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Theodore Roosevelt is Born

Today in Masonic History Theodore Roosevelt is born in 1858.

Theodore Roosevelt was an American soldier, politician and President of the United States.

Roosevelt was born on October 27th, 1858 in Manhattan, New York. Roosevelt is the uncle of former first lady Eleanor Roosevelt. His father's fourth cousin is the father of President Franklin Delano Roosevelt. As the son of a socialite and a prominent businessman, Roosevelt was home schooled until he went to Harvard College. In his youth he traveled extensively with his father despite having an issue with Asthma. He would discover that by pushing himself his Asthma symptoms reduced and at his fathers encouragement begin exercising regularly. After a camping trip where he was manhandled by two of the other boys, Roosevelt found someone to train him in boxing. At Harvard, Roosevelt won a boxing tournament. After graduating from Harvard with a Bachelor of Arts magna cum laude, Roosevelt briefly went on to Colombia University to study law. He left Colombia to pursue a career in the political arena.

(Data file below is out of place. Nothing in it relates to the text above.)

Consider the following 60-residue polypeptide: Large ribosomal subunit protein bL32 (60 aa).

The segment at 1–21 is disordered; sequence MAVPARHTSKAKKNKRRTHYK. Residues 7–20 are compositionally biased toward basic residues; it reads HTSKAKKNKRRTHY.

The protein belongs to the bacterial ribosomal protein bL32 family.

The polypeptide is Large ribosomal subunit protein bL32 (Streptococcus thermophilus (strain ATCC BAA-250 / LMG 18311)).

From a young age Roosevelt was interested in conservation and the natural world. At the age of 9 he saw a dead seal at the docks. He acquired the animals head and taught himself taxidermy. He, along with friends, opened a natural history museum of sorts. Roosevelt would study animals that he killed or found and then prepared them for display. He even began studying insects and wrote a paper titled "The natural history of insects."